In addition to boot-time parameters, measures were taken after system start-up to further improve performance on System 1 and System 2. The governor for all processor cores was set to the “performance” setting. The energy-performance bias parameter was also changed. It was set to indicate to the CPU to prefer higher performance over lower energy consumption. This was done in an effort to minimize latency and increase the repeatability of the data since the decisions of the CPU are opaque to the user. The SDR platform process was also executed with a high priority. This helps to ensure that the OS’s scheduler tries to minimize interruptions caused by other tasks requesting processor time. Ensuring constant operating parameters reduces jitter from transitions between them and helps avoid unnecessary delays. Such transitions were observed to occur frequently. One possible reason for this is that relatively low CPU utilization rate led the OS to reduce clock frequency in order to save power as it believed the system to be relatively unloaded. In fact, the system was likely busy moving data or waiting for it. Waking up from a low power state when the data does arrive takes more time than resuming processing from a fully on state. The cset application [37] was used to set the ARF code to run on the isolated CPUs. On System 1, two cores and their adjoining Hyperthread cores were kept for other processes while on System 2, the corresponding number was one. On System 3, the CPU governor was set to “performance” and the interrupt coalescing value to 10 μs.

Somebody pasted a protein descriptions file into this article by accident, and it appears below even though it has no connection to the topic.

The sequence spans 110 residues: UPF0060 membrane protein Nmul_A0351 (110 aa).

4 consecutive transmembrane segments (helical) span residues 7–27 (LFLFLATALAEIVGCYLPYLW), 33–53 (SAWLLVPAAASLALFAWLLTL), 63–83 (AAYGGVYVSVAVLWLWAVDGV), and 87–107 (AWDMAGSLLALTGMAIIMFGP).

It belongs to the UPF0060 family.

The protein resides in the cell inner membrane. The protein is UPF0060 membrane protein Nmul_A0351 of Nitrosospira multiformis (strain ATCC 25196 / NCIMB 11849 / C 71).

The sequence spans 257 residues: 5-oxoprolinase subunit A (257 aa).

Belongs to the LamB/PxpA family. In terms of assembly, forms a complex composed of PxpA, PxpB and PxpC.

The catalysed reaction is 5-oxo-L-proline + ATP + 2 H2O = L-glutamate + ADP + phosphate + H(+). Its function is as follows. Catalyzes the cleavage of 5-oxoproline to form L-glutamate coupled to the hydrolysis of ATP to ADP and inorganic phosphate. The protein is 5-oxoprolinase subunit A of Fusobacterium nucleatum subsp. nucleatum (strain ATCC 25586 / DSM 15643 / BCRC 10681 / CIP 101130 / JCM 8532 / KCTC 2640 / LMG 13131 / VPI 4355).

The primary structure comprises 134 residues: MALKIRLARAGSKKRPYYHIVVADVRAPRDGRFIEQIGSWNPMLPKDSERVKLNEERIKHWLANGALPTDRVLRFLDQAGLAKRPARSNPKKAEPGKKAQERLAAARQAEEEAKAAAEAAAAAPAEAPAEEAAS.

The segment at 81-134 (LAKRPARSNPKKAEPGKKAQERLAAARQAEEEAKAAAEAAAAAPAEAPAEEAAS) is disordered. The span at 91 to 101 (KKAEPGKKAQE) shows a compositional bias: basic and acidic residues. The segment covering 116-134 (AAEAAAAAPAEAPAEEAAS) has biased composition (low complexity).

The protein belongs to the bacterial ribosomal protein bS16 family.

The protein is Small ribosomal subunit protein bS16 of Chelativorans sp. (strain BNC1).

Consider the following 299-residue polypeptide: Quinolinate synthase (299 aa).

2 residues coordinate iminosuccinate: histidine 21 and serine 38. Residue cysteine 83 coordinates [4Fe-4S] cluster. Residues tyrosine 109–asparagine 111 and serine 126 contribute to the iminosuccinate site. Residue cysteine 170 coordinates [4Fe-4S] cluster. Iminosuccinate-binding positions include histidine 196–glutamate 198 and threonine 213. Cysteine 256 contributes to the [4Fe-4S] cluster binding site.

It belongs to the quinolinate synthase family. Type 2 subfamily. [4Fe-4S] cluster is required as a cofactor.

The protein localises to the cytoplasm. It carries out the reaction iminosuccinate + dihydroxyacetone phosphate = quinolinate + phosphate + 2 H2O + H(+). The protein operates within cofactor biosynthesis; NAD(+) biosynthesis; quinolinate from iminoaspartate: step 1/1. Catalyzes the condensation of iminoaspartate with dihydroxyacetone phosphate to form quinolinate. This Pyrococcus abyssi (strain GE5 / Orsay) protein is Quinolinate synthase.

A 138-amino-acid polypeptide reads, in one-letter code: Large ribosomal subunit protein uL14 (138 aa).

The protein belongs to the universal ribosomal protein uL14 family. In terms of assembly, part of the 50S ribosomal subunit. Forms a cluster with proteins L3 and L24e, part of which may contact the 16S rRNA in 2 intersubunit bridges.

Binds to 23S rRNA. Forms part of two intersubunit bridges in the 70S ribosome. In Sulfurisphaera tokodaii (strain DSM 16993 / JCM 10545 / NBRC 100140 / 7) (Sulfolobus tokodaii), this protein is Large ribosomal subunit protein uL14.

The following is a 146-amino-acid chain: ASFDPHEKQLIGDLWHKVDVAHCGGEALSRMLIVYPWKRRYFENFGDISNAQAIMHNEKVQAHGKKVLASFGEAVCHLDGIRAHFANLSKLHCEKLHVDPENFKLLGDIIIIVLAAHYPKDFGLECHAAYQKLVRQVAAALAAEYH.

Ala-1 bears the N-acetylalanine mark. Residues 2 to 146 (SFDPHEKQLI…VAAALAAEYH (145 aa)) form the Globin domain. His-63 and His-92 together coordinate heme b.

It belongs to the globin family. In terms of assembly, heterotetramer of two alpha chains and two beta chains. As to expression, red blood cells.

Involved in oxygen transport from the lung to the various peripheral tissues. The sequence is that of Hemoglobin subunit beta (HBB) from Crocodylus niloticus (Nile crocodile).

Although the measurements presented in this work were obtained on a physical host without virtualization, we argue that the results provide meaningful insights into C-RAN implementation for three reasons. Firstly, a C-RAN differs from a public cloud service in that the platform is purpose-built to host cellular BBUs under the control of the same administrative entity, i.e., the network operator. As such, fewer abstraction layers are required than in a public cloud. For the same reasons, direct access to hardware resources can be granted to guests. Furthermore, hardware-assisted virtualization technology, such as single root input/output virtualization (SR-IOV), enables a single device to be shared amongst the guests at a hardware level with low overhead [38]. Secondly, being a purpose-build platform also makes it feasible to provide an interface (i.e., paravirtualization) for the guests to communicate their load status to the hypervisor. The latter can then utilize the similarity of the diurnal cycle induced load (see Section 2) across neighboring BBUs to scale down the CPU frequency of the whole system. Thirdly, an operator’s business model differs from a public cloud provider. The latter might oversubscribe resources to increase revenue [39]. Another difference is that public clouds do not know a priori what load type their customers will run. Infrastructure must therefore be designed to be generic. A C-RAN platform, on the other hand, knows the load type to be executed and places meeting latency requirements first. Consequently, resource allocations can be tailored to the task at hand. Furthermore, since payloads in a C-RAN platform originate from trusted users, less need for hardware abstractions and security isolation overhead exists. Performance, therefore, behaves more akin to a physical host, yet still provides the benefits of consolidation by enabling multiple BSs to be hosted on a single server.